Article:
Cited as it was for pretension, I still check out Dusted Magazine while I'm beginning my day. The best part of waking up is reading new record reviews, but Folgers in my cup comes in a close second. (Black as midnight on a moonless night.) Today, Dusted has an article (commercial?) for Wire's boxset, 1977-1979.
The mastering far exceeds both the original vinyl and the first CD versions that Restless Records put out a decade and a half ago for presence and depth; they sound positively luxurious, and if you’re not the kind of person who stopped playing their stereo when they bought their iPod, you’ll be able to hear and savor the difference.
I'm the kind of person who stopped playing his stereo pretty much as soon as I saw my first iPod. Not that I ever had that great of a stereo. What's the big deal about not listening to a proper hi-fi? My first intellectual hero, an English professor in college, was a huge jazz fanatic. He more or less turned me on to jazz. He gave students work-study jobs to catalog his cd collection. (It was large enough for several semesters' worth of work.)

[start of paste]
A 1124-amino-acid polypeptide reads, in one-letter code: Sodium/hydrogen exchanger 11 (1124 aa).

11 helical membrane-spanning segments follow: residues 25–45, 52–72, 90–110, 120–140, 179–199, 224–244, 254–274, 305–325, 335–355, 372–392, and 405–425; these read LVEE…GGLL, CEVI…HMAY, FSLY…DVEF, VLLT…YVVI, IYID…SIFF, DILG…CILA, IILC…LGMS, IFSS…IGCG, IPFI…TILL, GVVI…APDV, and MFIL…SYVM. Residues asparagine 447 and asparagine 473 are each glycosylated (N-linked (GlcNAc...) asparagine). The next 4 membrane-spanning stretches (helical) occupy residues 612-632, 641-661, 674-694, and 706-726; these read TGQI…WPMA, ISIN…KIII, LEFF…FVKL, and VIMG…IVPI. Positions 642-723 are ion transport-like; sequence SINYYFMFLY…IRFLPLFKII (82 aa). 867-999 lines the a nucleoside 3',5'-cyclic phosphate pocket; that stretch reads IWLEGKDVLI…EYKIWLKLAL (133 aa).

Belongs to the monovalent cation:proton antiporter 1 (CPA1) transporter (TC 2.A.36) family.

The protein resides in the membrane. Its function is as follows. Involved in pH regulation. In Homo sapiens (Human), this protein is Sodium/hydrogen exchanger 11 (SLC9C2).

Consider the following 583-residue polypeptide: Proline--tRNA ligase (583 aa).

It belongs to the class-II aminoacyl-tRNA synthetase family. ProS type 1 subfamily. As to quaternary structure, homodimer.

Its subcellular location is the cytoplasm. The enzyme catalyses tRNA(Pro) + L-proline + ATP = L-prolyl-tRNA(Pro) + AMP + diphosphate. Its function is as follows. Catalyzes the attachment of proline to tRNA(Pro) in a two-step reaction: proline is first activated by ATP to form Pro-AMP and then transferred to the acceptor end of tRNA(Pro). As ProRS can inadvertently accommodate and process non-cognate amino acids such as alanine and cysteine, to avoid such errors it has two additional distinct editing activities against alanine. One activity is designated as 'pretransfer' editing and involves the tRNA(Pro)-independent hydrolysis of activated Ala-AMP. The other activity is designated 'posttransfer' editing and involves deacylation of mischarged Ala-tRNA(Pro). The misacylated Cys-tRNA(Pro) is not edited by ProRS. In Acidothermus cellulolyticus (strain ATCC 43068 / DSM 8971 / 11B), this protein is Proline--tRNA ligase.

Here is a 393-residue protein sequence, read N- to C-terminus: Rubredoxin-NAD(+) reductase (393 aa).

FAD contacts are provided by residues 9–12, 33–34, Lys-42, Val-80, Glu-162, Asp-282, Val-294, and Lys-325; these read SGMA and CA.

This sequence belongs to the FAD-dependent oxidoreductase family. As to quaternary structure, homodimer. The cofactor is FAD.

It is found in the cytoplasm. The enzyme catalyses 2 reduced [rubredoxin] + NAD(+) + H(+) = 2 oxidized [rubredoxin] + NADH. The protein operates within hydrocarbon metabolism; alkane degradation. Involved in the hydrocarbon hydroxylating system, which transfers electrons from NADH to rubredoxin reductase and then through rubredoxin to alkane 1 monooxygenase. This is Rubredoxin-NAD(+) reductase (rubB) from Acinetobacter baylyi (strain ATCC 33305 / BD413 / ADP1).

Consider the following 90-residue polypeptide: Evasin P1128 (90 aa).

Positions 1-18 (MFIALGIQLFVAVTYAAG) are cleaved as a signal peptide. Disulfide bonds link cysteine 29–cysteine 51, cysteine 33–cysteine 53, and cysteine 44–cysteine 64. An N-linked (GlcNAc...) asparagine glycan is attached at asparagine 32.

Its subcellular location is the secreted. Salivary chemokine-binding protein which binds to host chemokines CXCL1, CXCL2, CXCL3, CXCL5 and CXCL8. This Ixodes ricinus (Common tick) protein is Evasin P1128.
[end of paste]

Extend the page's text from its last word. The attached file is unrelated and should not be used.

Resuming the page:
He's a big fan of Cadence, who don't compress the audio on their cds at all. At least that's what he said. He refused to use LPs for one reason or another; I think it was mostly an emotional thing. One time when he was in college there was a big house party at his.. uh house, and he ended up running off with some girl for a few weeks. When he returned, all his records were stolen. Anyway.
He has tons of cds and a nice tube pre-amp and a tube amp and large, grave-looking speakers. A local upstate NY artisan handcrafted out of pine and cherry his massive cd cabinets. He's still one of my heroes, in a manner of speaking. But I never want to have that much stuff. What's the big deal with buying an album, ripping it and selling it to your local used record shop? It saves you waste/space and it passes on new music to other people. I move a lot and I'd rather not bring along a few hundred pounds of plastic--cases and discs--in addition to hi-fi equipment. I have my iPod, my speakers and my headphones. (Well, I have a computer, as well.)
I could be prejudiced by this missive, apparently by an audio engineer. Another audiophile-type line of thought is offered by these two posts, Imperfect Sound Forever (from Stylus Magazine) and its sequel. I know this misses the point somewhat of the article, but the same Stylus author wrote a Top 10 Things I Hate About CDs piece. He could preclude the frustration by chucking his discs. (Which is not to say that I don't share a lot of his frustrations; it's a close-to-home-type article--and it's funny.)